The current issue of Academic Medicine includes a proposal to reform internal medicine residency education by returning to the Oslerian ideal of an internist as a consultant–generalist. To meet this goal, the proposed model focuses on a traditional inpatient learning experience with outpatient learning structured in blocks rather than continuity clinics. In this commentary, the author contends that today’s learning environment is significantly different from the learning environment of the 1890s when the Oslerian ideal was conceived. Inpatient wards are often filled with patients who arrive to the hospital ward with a diagnosis already made. Residency education needs to take into account the technological and scientific advances of today’s age to ensure that residents are learning the fundamental skills required of all physicians—delivering a precise differential diagnosis which leads to the ultimate evaluation and treatment plan. Meaningful experience with patients who cover the full spectrum of health and illness will bring the most robust learning for our residents. To attain these experiences, our residents must practice in a variety of environments, including in inpatient services, intensive care units, and outpatient clinics. Just as in designing a well-balanced financial portfolio, educational programs must be equally well balanced to achieve the learning and patient outcomes that residents expect and patients deserve.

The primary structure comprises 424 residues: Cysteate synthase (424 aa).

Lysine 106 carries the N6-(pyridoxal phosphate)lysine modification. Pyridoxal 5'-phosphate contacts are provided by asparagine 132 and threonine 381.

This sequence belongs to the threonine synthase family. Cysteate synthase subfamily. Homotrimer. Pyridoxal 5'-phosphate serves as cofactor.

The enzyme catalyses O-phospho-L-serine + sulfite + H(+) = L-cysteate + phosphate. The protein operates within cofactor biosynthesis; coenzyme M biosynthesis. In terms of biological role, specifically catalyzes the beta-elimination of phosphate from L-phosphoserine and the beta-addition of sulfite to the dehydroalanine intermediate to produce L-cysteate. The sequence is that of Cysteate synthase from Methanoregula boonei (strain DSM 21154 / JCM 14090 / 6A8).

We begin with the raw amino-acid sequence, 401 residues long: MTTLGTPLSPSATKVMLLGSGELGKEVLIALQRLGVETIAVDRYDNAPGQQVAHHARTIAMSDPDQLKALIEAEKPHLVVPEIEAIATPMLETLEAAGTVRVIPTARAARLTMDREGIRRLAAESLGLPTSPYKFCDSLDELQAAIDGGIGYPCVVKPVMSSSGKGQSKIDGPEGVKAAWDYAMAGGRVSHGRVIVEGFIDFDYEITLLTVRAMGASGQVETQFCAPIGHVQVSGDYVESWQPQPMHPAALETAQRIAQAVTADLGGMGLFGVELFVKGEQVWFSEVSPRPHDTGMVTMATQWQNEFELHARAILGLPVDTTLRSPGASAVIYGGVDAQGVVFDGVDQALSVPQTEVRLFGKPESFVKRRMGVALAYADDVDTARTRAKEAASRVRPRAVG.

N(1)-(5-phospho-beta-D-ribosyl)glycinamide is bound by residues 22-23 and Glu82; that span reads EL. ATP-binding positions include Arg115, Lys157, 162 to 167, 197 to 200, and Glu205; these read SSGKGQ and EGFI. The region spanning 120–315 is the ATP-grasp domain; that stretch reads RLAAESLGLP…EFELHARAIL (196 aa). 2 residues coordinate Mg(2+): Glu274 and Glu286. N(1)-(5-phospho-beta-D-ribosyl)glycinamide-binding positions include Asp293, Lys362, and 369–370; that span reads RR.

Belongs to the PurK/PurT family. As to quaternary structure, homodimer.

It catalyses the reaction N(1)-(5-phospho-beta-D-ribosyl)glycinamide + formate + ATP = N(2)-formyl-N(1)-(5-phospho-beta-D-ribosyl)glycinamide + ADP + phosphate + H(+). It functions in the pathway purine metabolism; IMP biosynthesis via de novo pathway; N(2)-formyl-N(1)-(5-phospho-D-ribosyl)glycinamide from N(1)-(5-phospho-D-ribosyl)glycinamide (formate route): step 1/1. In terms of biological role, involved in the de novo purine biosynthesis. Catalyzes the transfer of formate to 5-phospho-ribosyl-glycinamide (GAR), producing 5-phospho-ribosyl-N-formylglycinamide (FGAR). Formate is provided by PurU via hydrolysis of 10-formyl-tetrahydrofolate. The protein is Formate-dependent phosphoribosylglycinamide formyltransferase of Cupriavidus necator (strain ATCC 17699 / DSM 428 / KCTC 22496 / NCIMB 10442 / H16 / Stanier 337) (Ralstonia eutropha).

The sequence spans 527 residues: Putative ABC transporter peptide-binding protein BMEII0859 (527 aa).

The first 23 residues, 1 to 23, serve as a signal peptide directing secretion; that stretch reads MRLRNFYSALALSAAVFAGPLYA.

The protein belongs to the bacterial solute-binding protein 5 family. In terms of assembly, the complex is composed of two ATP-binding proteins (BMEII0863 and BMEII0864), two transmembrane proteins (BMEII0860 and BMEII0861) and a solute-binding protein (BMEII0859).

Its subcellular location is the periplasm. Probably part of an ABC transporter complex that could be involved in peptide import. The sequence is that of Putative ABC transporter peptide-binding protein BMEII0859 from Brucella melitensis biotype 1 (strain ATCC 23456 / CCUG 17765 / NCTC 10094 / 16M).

Dr. Humphrey is professor of medicine and dean for medical education, The University of Chicago Pritzker School of Medicine, Chicago, Illinois.
Correspondence should be addressed to Dr. Humphrey, University of Chicago Pritzker School of Medicine, 924 E. 57th Street, BSLC 104, Chicago, IL, 60637; telephone: (773) 834-2138; e-mail: (email@example.com).